Mostly False
"President Obama and Democrats' spending addiction has driven our national debt to historic proportions, maxed out our national credit card and has now led to the Democrat Downgrade of our country's AAA credit rating."

Kevin DeWine on Monday, August 8th, 2011 in a news release

Ohio GOP chairman Kevin DeWine blames Democrats for drop in credit rating

Even before financial markets had a chance to react, the blame game started over Standard and Poor's decision to lower the credit rating of the United States government from AAA status to AA-plus.

The Obama administration reacted to the downgrade with indignation, finding flaws in S&P's calculations and analysis. Democrats and Republicans began finger-pointing that was not limited to Washington.

Ohio Republican Party Chairman Kevin DeWine issued a statement blaming Obama for what he called a "Democrat downgrade."

"President Obama and Democrats' spending addiction has driven our national debt to historic proportions, maxed out our national credit card and has now led to the Democrat Downgrade of our country's AAA credit rating," he said.

PolitiFact has repeatedly checked statements in recent months about "maxing out the U.S. credit card," and found significant exaggeration. Although Democrats shoulder a fair amount of blame for the nation's fiscal woes, so do Republicans because they voted for tax cuts and additional spending that also contributed to the large deficits.

What is new in DeWine's statement is what attracted our attention: the label of "Democrat downgrade" on S&P's rating.

We asked the Ohio GOP how it backed up the claim, and it cited about two dozen sources.

One was a PolitiFact story that referred to Obama as "the undisputed debt king of the last five presidents." (Which, the story went on to say, "goes to show that statistics can be used -- and misused -- to bolster almost any argument.")

The other sources, mostly commentaries, fault Obama's leadership on the economy, tie Democrats to spending or speculate on the political damage to Obama and Democrats from the downgrade. One citation is a story from Politico saying that Obama "is now firmly part of the landscape that S&P trashed" -- after the story says he was "dragged by Hill Republicans into the endless fiscal and personal nightmare that was the debt ceiling debate."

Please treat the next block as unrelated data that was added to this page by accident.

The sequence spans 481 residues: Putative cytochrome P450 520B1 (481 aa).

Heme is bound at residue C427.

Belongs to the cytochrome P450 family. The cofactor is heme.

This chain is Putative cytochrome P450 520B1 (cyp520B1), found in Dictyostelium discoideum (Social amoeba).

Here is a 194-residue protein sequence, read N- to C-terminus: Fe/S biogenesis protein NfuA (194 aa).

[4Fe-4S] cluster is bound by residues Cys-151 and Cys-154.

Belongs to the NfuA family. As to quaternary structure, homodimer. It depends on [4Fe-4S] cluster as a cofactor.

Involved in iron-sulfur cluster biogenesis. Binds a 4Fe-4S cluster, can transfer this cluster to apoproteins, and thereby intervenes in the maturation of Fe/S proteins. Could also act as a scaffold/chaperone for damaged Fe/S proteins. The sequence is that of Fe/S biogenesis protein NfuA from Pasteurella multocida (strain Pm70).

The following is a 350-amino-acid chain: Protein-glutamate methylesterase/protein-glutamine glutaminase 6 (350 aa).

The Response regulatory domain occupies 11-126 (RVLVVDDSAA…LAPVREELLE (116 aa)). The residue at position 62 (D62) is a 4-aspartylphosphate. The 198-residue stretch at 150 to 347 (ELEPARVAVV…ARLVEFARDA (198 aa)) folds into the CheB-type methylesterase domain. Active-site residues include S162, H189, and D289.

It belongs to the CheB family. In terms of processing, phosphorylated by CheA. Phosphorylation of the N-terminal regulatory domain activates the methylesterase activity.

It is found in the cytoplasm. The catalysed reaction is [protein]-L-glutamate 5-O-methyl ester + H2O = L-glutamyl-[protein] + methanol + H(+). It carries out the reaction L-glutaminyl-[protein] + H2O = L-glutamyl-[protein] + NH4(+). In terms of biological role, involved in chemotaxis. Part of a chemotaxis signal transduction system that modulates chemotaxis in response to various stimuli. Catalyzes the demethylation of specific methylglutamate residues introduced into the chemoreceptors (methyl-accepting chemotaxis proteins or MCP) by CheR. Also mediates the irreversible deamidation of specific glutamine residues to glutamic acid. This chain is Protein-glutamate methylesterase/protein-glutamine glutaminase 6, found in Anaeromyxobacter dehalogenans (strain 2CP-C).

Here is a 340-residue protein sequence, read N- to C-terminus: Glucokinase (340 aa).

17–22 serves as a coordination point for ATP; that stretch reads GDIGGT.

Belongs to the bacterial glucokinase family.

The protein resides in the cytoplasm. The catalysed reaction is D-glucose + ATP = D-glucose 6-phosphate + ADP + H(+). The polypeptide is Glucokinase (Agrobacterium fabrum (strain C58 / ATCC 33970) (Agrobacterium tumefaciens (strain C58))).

We think the best way to determine what's in the S&P report is to read it. It's available to anyone online.

"We lowered our long-term rating on the U.S.," the report says, "because we believe that the prolonged controversy over raising the statutory debt ceiling and the related fiscal policy debate indicate that further near-term progress containing the growth in public spending, especially on entitlements, or on reaching an agreement on raising revenues is less likely than we previously assumed and will remain a contentious and fitful process."

In other words -- though S&P says it "takes no position on the mix of spending and revenue measures" that would put the country's finances on more stable footing -- the firm looked for spending to be better contained and for revenues to increase. New revenues might have helped head off a downgrade, but "the majority of Republicans in Congress continue to resist any measure that would raise revenues," the report says.

S&P faults "the political brinksmanship of recent months" for making America's governance and policymaking "less stable, less effective, and less predictable than what we previously believed."

The firm complains that the statutory debt ceiling and the threat of default "have become political bargaining chips in the debate over fiscal policy" and that "the differences between political parties have proven to be extraordinarily difficult to bridge."

In our reading -- and in the words of the very Politico story that the GOP cites as a source -- "S&P suggested that the Democrats are just as much a part of the problem as the Republicans."

We repeat: Just as much.  Democrats and Republicans both. That means the one-sided label of "Democrat downgrade" has some element of truth -- but it ignores so much critical information that it gets a Truth-O-Meter rating of Mostly False.